The Hon. Greg Hunt MP

Minister for the Environment

The Hon. Greg Hunt MP

Minister for the Environment

Major milestones reached in implementing the Coalition Government's One-Stop Shop reform

Media release
14 May 2014

The Australian Government is delivering on its key election commitment to streamline environmental assessment and approval processes by removing duplication between the Australian Government and the states and territories.

In a major step forward for the One-Stop Shop reforms, the Government has released two draft bilateral agreements on environmental approvals with Queensland and New South Wales for public comment.

The One-Stop Shop reform is about simplifying the approvals process for businesses, while still maintaining strict environmental protections. This will help to grow the economy, reduce costs for business, boost productivity and create jobs.

Importantly, the One-Stop Shop reform will be achieved while maintaining the high environmental standards entrenched in national environment law.

The One-Stop Shop reform has the strong support of all state and territory governments. The bilateral agreements released for public comment today provide the structure for enabling the single approval process to be implemented.

To assist with the smooth implementation of this important reform, the EPBC Amendment (Bilateral Agreement Implementation) Bill 2014 has been introduced into Parliament.

Water resources are a matter of national environmental significance, in relation to coal seam gas and large coal mining development—usually referred to as the 'water trigger' - under the Environment Protection and Biodiversity Conservation Act 1999 (EPBC Act).

Water resources will continue to be included in the EPBC Act as a matter of national environmental significance under the One-Stop Shop. There is no change to the environmental standards under the EPBC Act.

Under the current provisions of the EPBC Act, water trigger projects must go through two separate approval processes. This is different to how all other matters of national environmental significance are treated which can be accredited for approval at a state level.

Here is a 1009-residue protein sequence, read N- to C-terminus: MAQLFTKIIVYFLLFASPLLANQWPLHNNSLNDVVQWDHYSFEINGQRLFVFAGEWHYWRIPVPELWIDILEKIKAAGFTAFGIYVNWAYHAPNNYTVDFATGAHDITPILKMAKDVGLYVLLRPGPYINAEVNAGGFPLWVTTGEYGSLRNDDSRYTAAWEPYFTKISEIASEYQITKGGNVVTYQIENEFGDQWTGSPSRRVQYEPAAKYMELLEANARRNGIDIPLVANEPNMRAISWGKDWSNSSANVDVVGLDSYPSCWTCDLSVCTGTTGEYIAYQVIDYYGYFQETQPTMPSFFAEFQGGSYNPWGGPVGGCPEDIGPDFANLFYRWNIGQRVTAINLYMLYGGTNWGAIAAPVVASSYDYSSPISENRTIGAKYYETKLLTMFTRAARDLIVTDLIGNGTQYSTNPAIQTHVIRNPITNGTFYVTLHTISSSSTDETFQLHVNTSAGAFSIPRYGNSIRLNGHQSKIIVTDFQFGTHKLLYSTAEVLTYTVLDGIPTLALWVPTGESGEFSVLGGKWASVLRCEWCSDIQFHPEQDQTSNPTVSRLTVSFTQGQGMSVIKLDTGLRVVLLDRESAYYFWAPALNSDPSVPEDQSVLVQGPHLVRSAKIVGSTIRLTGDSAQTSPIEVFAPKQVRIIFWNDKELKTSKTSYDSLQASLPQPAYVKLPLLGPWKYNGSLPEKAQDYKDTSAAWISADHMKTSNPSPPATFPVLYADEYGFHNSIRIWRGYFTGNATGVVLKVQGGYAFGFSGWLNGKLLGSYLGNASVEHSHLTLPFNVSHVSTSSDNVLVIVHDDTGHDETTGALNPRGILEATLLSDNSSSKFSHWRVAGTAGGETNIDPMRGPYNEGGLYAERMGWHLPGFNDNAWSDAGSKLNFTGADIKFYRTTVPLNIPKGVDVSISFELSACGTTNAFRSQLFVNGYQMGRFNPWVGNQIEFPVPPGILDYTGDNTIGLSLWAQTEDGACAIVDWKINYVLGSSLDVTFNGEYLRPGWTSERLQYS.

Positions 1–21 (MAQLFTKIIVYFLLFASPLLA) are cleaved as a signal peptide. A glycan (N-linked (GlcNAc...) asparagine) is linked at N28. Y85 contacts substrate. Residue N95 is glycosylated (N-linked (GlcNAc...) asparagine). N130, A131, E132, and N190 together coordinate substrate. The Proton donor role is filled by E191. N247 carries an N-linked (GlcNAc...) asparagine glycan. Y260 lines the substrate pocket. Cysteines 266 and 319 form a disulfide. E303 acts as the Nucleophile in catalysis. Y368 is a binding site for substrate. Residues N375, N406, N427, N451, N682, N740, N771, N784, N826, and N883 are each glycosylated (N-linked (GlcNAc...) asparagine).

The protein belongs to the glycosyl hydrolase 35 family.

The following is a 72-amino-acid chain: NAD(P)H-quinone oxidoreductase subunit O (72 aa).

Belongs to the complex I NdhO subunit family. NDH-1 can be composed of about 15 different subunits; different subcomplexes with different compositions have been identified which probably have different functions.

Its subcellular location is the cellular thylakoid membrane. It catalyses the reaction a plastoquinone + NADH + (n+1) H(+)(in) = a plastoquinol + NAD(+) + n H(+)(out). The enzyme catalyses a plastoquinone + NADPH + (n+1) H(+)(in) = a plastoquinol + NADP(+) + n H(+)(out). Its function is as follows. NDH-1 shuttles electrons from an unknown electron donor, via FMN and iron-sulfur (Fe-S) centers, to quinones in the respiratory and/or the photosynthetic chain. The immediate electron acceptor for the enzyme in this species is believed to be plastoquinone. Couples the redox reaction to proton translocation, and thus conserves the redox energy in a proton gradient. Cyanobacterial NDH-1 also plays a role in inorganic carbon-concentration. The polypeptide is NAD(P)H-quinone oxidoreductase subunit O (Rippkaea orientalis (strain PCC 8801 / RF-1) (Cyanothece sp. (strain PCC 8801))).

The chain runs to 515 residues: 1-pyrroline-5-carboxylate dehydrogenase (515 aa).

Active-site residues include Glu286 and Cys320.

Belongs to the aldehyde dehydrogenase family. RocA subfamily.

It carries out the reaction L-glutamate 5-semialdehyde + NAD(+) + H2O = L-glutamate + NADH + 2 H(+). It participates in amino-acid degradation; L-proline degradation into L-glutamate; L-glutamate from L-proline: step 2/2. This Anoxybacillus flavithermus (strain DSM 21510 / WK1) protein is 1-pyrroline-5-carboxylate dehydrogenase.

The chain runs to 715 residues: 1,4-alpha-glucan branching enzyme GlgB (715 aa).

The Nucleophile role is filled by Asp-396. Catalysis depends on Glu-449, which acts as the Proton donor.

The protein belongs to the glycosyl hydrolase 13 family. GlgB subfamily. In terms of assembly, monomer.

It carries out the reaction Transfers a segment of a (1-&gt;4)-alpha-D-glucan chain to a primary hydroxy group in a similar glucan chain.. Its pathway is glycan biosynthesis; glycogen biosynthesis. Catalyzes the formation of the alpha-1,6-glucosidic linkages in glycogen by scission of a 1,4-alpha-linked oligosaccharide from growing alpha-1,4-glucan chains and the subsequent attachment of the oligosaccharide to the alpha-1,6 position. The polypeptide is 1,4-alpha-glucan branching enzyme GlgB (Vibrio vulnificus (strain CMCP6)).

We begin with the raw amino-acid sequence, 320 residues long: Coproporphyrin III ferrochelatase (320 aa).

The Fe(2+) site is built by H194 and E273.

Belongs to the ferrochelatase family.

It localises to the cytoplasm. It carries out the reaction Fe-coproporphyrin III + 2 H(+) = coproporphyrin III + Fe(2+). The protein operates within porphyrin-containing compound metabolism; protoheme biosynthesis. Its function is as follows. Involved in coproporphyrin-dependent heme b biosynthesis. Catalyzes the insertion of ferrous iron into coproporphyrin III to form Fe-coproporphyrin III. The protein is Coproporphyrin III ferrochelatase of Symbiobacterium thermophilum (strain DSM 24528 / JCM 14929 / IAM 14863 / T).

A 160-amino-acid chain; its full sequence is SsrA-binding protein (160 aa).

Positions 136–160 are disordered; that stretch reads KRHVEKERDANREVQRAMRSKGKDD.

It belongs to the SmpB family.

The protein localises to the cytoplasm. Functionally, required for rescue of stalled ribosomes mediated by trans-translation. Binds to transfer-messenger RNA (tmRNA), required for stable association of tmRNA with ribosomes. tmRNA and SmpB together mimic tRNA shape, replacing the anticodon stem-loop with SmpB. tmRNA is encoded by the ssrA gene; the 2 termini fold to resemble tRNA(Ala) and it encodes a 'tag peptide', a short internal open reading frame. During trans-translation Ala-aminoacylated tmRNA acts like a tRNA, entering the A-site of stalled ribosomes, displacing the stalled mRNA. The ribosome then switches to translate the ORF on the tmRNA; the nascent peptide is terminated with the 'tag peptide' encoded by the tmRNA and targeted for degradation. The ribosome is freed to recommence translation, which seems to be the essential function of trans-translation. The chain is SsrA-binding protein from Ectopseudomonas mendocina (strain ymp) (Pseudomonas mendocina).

In line with the One-Stop Shop policy, the Government is amending the EPBC Act to allow the Minister to accredit state and territory processes for approving projects involving the water trigger.

The Australian Government remains responsible for ensuring that the objectives of national environment law are met and environmental standards are maintained.

The amendments will also allow all states and territories to request advice from the Independent Expert Scientific Committee for Coal Seam Gas and Large Coal Mining Development. This will ensure that the states and territories are able to access the best available scientific information.

Where state and territory processes meet the high standards set out in national environmental law, the Federal Government can accredit them under the Environment Protection and Biodiversity Conservation Act 1999.

Under the current Act, it is possible to accredit local councils, where they meet the definition and the other prerequisites for accreditation. In some cases, they will meet the definition. In others, they will not qualify.

The EPBC Act amendments deal with a technicality relating to how local councils or state agencies may be defined. It does not change the environmental standards that they are required to meet.

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Greg Hunt



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